“Are you crazy?” the young man asked.
“Who isn’t?” he said. He smiled and tried to defuse the situation.
“Well, normal people aren’t. You know, those of us who work for a living.”
“And what is it that you do at your job that makes you so normal?”
“I’m in sales.” he huffed.
“So you persuade people to spend money on stuff that they don’t need. That would be deception, which is certainly not normal, at least I hope not.” he smiled.
“You know,” the young man said in anger. “At least I have a job. And don’t feed me this self-righteous bullshit about helping the poor and homeless. I’ve volunteered at homeless shelters. Half of you are bat-shit insane anyway, there’s no helping you. So next time, just stay out of my way.”
“Are we on the streets because we’re mentally ill, or are we mentally ill because we’re on the streets?”
The retort was lost as the young man put his earphones back in and started running away. The old man said a prayer for the salesman, hoping that he would eventually see his error and also gain a calmer heart. He sat back down on his bench and close his eyes, again trying to focus on the beauty around him.
He found himself looking over at her, her head against the window. They had finally left their trip and didn’t sleep at all the night before. He looked down at her belly, realizing that their child was within her. I’m the happiest man alive, he thought to himself.
He turned the radio down so it wouldn’t disturb his wife and kept his eyes on the road. The night seemed a bit darker than usual, and looking out his window he could make out the stars. He watched as road sign after road sign continued past him in a hypnotic rhythm. His eyes began to feel heavy, but he knew he could keep them open.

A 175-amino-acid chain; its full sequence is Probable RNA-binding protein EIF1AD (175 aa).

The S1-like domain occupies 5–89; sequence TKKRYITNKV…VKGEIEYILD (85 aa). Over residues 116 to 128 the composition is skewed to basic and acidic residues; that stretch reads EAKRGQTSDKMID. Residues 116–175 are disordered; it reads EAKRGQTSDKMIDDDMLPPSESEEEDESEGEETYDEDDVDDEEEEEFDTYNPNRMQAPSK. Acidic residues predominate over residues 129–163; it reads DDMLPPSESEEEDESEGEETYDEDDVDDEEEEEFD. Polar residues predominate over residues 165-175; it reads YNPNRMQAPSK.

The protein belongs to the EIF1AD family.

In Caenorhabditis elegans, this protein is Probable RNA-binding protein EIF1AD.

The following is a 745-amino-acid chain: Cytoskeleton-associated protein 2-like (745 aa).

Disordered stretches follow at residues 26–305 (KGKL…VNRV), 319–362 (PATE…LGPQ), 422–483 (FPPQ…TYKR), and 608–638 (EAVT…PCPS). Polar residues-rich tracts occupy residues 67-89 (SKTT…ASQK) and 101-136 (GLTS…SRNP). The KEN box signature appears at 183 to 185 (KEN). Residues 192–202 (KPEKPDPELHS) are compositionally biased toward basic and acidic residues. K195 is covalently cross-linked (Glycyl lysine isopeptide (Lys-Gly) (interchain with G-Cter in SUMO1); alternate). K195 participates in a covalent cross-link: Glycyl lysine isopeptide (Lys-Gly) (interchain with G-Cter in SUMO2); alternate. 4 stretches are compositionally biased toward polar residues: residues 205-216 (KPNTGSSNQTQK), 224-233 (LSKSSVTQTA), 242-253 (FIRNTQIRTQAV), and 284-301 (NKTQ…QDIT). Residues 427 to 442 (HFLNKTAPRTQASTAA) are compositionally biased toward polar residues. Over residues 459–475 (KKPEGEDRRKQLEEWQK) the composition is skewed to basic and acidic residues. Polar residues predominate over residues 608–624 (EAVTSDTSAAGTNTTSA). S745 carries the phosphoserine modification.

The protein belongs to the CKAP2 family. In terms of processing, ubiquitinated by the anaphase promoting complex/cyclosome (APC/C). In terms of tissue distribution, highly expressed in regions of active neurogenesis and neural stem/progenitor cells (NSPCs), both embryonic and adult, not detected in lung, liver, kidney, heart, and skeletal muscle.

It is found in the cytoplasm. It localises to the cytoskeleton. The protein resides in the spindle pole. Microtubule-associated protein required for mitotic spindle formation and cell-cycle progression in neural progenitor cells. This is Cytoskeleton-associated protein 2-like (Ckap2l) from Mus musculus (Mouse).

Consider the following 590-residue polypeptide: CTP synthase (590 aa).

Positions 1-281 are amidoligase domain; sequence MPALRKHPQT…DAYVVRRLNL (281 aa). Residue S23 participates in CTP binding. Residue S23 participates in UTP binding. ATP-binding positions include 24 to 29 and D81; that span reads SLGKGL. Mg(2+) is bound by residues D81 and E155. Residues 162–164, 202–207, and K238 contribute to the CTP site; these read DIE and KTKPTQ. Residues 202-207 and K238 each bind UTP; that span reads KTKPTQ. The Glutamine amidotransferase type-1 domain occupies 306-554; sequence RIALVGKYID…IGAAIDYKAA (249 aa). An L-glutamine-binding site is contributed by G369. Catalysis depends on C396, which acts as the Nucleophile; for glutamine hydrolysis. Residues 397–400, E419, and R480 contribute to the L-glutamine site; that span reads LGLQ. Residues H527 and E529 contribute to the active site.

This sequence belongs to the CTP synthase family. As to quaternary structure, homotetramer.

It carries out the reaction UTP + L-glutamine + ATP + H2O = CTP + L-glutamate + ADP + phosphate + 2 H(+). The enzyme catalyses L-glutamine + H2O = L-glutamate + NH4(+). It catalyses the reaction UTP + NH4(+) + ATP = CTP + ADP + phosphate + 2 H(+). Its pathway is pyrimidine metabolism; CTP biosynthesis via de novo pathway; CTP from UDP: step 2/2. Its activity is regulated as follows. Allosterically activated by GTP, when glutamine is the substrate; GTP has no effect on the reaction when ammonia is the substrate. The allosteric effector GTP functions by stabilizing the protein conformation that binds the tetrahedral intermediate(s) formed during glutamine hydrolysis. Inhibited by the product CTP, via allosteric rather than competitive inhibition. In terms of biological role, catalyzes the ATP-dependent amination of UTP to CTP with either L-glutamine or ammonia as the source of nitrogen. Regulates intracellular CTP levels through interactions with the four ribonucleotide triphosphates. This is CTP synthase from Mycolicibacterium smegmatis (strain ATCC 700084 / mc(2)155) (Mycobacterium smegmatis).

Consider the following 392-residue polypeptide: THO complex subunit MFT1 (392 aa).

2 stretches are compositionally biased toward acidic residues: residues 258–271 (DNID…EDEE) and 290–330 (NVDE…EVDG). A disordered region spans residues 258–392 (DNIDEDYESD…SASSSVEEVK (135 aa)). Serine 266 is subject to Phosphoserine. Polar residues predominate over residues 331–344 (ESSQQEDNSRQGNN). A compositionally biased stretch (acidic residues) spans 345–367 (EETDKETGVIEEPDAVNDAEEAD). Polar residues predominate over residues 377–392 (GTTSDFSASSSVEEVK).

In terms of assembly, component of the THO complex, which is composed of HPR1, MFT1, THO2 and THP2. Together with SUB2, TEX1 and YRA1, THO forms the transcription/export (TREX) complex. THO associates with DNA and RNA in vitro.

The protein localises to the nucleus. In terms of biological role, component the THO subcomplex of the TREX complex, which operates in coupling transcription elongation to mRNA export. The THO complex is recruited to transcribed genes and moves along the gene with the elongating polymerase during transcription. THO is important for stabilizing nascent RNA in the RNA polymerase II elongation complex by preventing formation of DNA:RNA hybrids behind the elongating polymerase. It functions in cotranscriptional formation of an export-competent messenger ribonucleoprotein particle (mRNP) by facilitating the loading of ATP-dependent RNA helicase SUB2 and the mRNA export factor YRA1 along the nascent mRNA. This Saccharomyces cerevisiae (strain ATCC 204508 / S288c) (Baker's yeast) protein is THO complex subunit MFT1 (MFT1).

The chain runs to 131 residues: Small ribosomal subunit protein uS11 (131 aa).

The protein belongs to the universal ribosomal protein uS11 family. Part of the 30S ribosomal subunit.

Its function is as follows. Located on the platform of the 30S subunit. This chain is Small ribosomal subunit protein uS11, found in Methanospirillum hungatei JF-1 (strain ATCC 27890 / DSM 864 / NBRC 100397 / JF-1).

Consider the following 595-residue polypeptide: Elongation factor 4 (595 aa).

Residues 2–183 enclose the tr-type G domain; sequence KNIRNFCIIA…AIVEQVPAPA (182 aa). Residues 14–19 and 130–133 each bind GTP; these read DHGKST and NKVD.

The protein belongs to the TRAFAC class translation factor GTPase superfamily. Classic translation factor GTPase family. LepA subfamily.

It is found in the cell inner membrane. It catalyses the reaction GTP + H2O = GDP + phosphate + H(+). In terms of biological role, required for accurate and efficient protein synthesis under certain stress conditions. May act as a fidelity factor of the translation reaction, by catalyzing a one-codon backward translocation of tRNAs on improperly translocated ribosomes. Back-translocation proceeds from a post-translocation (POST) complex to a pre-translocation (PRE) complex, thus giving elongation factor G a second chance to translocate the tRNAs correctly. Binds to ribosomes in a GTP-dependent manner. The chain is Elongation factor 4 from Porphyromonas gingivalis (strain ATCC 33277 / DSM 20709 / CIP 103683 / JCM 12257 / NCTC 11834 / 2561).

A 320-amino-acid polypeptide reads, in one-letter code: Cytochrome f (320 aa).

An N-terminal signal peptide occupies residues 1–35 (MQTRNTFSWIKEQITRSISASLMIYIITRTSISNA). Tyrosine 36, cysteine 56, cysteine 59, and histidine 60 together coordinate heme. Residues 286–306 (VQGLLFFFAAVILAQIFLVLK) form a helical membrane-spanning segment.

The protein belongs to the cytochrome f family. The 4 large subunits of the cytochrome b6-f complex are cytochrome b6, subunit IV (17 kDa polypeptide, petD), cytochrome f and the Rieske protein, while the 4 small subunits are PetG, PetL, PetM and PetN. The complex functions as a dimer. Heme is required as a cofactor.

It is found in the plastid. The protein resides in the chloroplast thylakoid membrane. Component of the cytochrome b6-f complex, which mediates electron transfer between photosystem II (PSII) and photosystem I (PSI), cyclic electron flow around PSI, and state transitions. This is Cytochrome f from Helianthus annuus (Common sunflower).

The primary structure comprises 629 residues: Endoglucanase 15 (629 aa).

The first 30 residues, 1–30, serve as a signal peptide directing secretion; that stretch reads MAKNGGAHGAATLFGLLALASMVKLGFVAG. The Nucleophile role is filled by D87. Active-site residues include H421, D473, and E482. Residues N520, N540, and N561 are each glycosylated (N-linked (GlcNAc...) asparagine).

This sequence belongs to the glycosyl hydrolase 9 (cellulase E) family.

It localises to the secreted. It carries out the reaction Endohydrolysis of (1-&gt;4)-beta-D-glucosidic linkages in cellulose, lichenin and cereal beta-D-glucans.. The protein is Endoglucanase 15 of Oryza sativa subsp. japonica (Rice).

He heard the honking and awoke to see two bright lights shining at him. He didn’t know if he should veer left or right, but out of instinct turned the wheel hard to his left in the hopes to avoid the oncoming car. His car spun out of control, he could see the car getting closer, his wife awake and staring at him, mouth open but no scream, and behind her, through her window, the headlights grew larger. In an instance they collided with her door and everything became dark again.
He awoke to a jolt. Herman was shaking him, a concerned look upon his face. He grabbed Herman tightly and buried his head in his friend’s chest, crying from the pain. He sat there, holding onto his friend, for a while, with Herman patting his head and rocking him. Herman was a great friend. After the old man gained composure, Herman gave him a look, Are you okay he said with his eyes.
“I’m sorry my friend, I dreamed about Lisa again, about…about that night.”
Herman’s eyes were red from tearing up over his friend’s pain. His look of concern remained on his face. He pulled out some cardboard and a marker. Even though he was illiterate, he knew how to write some basic messages.
“U need 2 4give u” he wrote.